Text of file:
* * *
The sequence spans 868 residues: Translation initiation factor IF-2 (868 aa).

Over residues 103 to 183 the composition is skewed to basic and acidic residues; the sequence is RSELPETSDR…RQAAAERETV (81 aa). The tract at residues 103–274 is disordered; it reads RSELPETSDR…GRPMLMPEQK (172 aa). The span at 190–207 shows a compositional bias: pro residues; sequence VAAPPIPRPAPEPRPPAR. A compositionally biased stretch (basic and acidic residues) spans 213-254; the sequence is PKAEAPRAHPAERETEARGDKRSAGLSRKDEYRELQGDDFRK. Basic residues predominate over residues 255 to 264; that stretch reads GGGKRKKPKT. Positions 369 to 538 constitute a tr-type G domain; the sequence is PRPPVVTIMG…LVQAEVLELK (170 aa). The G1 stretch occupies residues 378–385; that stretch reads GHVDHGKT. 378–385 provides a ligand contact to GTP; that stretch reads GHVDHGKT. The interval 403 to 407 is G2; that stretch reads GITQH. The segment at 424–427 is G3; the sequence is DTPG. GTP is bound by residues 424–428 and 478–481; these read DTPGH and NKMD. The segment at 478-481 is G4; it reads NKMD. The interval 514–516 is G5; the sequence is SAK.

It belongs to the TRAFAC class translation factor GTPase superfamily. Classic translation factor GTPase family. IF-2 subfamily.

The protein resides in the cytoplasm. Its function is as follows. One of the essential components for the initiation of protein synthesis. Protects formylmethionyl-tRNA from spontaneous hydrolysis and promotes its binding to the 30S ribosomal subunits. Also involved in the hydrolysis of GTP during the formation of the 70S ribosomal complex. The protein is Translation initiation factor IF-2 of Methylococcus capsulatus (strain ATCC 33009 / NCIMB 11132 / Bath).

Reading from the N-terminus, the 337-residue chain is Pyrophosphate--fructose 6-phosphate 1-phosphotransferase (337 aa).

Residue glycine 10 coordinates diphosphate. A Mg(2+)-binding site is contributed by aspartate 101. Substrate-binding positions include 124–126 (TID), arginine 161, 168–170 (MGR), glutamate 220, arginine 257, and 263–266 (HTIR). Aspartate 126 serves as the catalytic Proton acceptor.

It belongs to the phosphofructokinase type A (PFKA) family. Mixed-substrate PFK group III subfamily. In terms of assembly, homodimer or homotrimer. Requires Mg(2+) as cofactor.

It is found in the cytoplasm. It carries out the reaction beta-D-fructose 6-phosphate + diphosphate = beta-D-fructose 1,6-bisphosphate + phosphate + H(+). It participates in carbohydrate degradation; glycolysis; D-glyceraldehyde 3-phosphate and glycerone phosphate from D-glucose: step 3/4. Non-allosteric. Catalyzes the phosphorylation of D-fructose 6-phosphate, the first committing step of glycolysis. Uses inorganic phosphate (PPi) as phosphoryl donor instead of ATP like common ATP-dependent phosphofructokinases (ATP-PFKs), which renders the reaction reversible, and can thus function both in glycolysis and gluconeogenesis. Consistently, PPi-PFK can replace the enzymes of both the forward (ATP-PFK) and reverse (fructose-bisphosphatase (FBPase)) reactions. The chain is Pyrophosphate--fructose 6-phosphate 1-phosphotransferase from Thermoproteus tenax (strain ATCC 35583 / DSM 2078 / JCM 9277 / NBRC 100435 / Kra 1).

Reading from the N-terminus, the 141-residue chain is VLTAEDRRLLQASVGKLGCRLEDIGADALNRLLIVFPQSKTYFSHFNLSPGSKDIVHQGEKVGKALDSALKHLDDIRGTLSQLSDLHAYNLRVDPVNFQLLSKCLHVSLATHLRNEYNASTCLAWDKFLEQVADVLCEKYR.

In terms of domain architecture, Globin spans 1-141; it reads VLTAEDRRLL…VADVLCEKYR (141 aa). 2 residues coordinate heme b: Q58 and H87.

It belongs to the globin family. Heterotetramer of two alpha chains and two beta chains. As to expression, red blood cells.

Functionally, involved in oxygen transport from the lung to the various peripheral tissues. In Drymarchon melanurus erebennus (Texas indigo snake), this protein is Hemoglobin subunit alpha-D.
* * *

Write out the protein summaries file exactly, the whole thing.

The sequence spans 868 residues: Translation initiation factor IF-2 (868 aa).

Over residues 103 to 183 the composition is skewed to basic and acidic residues; the sequence is RSELPETSDR…RQAAAERETV (81 aa). The tract at residues 103–274 is disordered; it reads RSELPETSDR…GRPMLMPEQK (172 aa). The span at 190–207 shows a compositional bias: pro residues; sequence VAAPPIPRPAPEPRPPAR. A compositionally biased stretch (basic and acidic residues) spans 213-254; the sequence is PKAEAPRAHPAERETEARGDKRSAGLSRKDEYRELQGDDFRK. Basic residues predominate over residues 255 to 264; that stretch reads GGGKRKKPKT. Positions 369 to 538 constitute a tr-type G domain; the sequence is PRPPVVTIMG…LVQAEVLELK (170 aa). The G1 stretch occupies residues 378–385; that stretch reads GHVDHGKT. 378–385 provides a ligand contact to GTP; that stretch reads GHVDHGKT. The interval 403 to 407 is G2; that stretch reads GITQH. The segment at 424–427 is G3; the sequence is DTPG. GTP is bound by residues 424–428 and 478–481; these read DTPGH and NKMD. The segment at 478-481 is G4; it reads NKMD. The interval 514–516 is G5; the sequence is SAK.

It belongs to the TRAFAC class translation factor GTPase superfamily. Classic translation factor GTPase family. IF-2 subfamily.

The protein resides in the cytoplasm. Its function is as follows. One of the essential components for the initiation of protein synthesis. Protects formylmethionyl-tRNA from spontaneous hydrolysis and promotes its binding to the 30S ribosomal subunits. Also involved in the hydrolysis of GTP during the formation of the 70S ribosomal complex. The protein is Translation initiation factor IF-2 of Methylococcus capsulatus (strain ATCC 33009 / NCIMB 11132 / Bath).

Reading from the N-terminus, the 337-residue chain is Pyrophosphate--fructose 6-phosphate 1-phosphotransferase (337 aa).

Residue glycine 10 coordinates diphosphate. A Mg(2+)-binding site is contributed by aspartate 101. Substrate-binding positions include 124–126 (TID), arginine 161, 168–170 (MGR), glutamate 220, arginine 257, and 263–266 (HTIR). Aspartate 126 serves as the catalytic Proton acceptor.

It belongs to the phosphofructokinase type A (PFKA) family. Mixed-substrate PFK group III subfamily. In terms of assembly, homodimer or homotrimer. Requires Mg(2+) as cofactor.

It is found in the cytoplasm. It carries out the reaction beta-D-fructose 6-phosphate + diphosphate = beta-D-fructose 1,6-bisphosphate + phosphate + H(+). It participates in carbohydrate degradation; glycolysis; D-glyceraldehyde 3-phosphate and glycerone phosphate from D-glucose: step 3/4. Non-allosteric. Catalyzes the phosphorylation of D-fructose 6-phosphate, the first committing step of glycolysis. Uses inorganic phosphate (PPi) as phosphoryl donor instead of ATP like common ATP-dependent phosphofructokinases (ATP-PFKs), which renders the reaction reversible, and can thus function both in glycolysis and gluconeogenesis. Consistently, PPi-PFK can replace the enzymes of both the forward (ATP-PFK) and reverse (fructose-bisphosphatase (FBPase)) reactions. The chain is Pyrophosphate--fructose 6-phosphate 1-phosphotransferase from Thermoproteus tenax (strain ATCC 35583 / DSM 2078 / JCM 9277 / NBRC 100435 / Kra 1).

Reading from the N-terminus, the 141-residue chain is VLTAEDRRLLQASVGKLGCRLEDIGADALNRLLIVFPQSKTYFSHFNLSPGSKDIVHQGEKVGKALDSALKHLDDIRGTLSQLSDLHAYNLRVDPVNFQLLSKCLHVSLATHLRNEYNASTCLAWDKFLEQVADVLCEKYR.

In terms of domain architecture, Globin spans 1-141; it reads VLTAEDRRLL…VADVLCEKYR (141 aa). 2 residues coordinate heme b: Q58 and H87.

It belongs to the globin family. Heterotetramer of two alpha chains and two beta chains. As to expression, red blood cells.

Functionally, involved in oxygen transport from the lung to the various peripheral tissues. In Drymarchon melanurus erebennus (Texas indigo snake), this protein is Hemoglobin subunit alpha-D.